Nobody knows what Green Bay Packers quarterback Aaron Rodgers plans on doing in 2021 other than Aaron Rodgers, and he has steadfastly refused to provide clarity on the situation.
It also seems that the Packers have no intention of trading him, affording the reigning MVP three choices: 1) sit out, accrue fines, forfeit salary and signing bonus money, and miss his age-37 season. 2) report, say everything was overblown and that he’s looking forward to the season. 3) Retire.
For the sake of argument, let’s say he goes with the first option, thrusting Jordan Love into the QB1 chair, and project what the ripple effect could look like.
QB Jordan Love
Perhaps the only thing more mysterious than Rodgers’ intentions is Love’s development after the 2020 preseason was cancelled and the rookie spent all 18 games inactive. Green Bay’s desire to mend fences with Rodgers has been viewed by some as an indictment of what Love has shown behind closed doors, but that’s pure speculation.
While scouting is an inexact science, it’s worth remembering that heading into last year’s draft Love was viewed as a rising prospect with elite arm strength. The knock, however, was that Love was raw, and he gained little experience behind Rodgers and Tim Boyle.
We should know a lot more about Love by the end of camp. Unless he looks completely lost, there would be some late-round backup appeal with him running a QB-friendly system in a talented offense.
RB Aaron Jones
Saddled with durability concerns early in his career, Jones has appeared in 30 of 32 games over the past two seasons, averaging 17.8 touches, 100.6 yards and 1 TD per contest. Jones is more big-play threat than grinder — he topped 20 touches in a game just once last year — and even if the Packers featured the ground attack with Love, don’t expect a major uptick in usage.
At 5-foot-9, 208 pounds, Jones isn’t a big back, and the team values his explosiveness. Defenses won’t fear Love the way they fear Rodgers, but it would remain fair to still consider Jones a borderline top-10 RB.
RB A.J. Dillon
Another 2020 pick taken with an eye on the future, Dillon steps into the RB2 role previously filled by Jamaal Williams. The 247-pounder played sparingly as a rookie, in part because he missed a month-plus after contracting COVID-19, but his work in Week 16 against Tennessee (21 carries, 124 yards, 2 TDs) opened some eyes.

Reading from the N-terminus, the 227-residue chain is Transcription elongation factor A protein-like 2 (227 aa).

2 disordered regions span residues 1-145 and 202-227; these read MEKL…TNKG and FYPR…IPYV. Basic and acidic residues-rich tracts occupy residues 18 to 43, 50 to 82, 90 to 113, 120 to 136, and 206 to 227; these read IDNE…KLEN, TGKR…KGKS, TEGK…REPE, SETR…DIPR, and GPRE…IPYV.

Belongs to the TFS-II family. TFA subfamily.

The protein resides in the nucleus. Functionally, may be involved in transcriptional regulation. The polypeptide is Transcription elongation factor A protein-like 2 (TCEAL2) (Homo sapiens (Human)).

If the Packers want to keep Jones’ workload largely status quo, Dillon could be the biggest beneficiary of a Love-led offense, creating top-30 value at the position.
WR Davante Adams
Adams is unique among Green Bay’s pass catchers in that he’s experienced life without Rodgers, posting a 46-543-5 line in eight games with Brett Hundley in 2017; that combo developed some real chemistry with Adams averaging 6.4 catches, 84.8 yards and 0.8 TDs per game over his final five, which equates to a 102-1,357-13 pace.
While I’d never suggest Adams would be more productive sans Rodgers, he’s about as airtight as it gets given his exceptional route running and ability to work anywhere on the field. Add in the extra incentive of a contract year, and gamers should be dissuaded to drop Adams out of the top five receivers, provided a current contract squabble doesn’t turn ugly.
WR Marquez Valdes-Scantling
Like Adams, MVS is entering a contract year. Unlike Adams, Valdes-Scantling is all over the place, looking like a WR2 one week and practice squader the next. His speed is legit, and he was arguably their best player in the NFC Championship Game, which could serve as a springboard.
Love’s deep-ball accuracy is one of many unknowns, though, and the already inconsistent MVS figures to be even more unreliable without Rodgers. He’d be late-round material, at best, even in the deepest of leagues.
WR Amari Rodgers
On paper, Rodgers looks like a nice fit for Green Bay’s offense, and it wouldn’t be surprising to see him utilized in Tyler Ervin’s role from last season with a lot of pre-snap motion. That could position him as a safety valve for Love, who would be encouraged to make safer, high-percentage throws as he gains experience. How much fantasy appeal that would generate is debatable, which leaves Rodgers as a watch-list candidate outside of dynasty leagues.
TE Robert Tonyan
After combining for 14 receptions during his first two seasons, Tonyan emerged last year with a 52-586-11 line. Despite that, the jury remains out with many crediting the heretofore unknown’s success to No. 12’s brilliance.
It’s also worth noting that even during his breakout season, Tonyan rarely went for big yardage, topping 40 yards just five times and leaving his red-zone exploits as the primary source of his fantasy appeal. The Packers were historically efficient in the “gold zone” under Rodgers, and there’s no way Love would be able to match that success. That pushes Tonyan out of TE1 territory.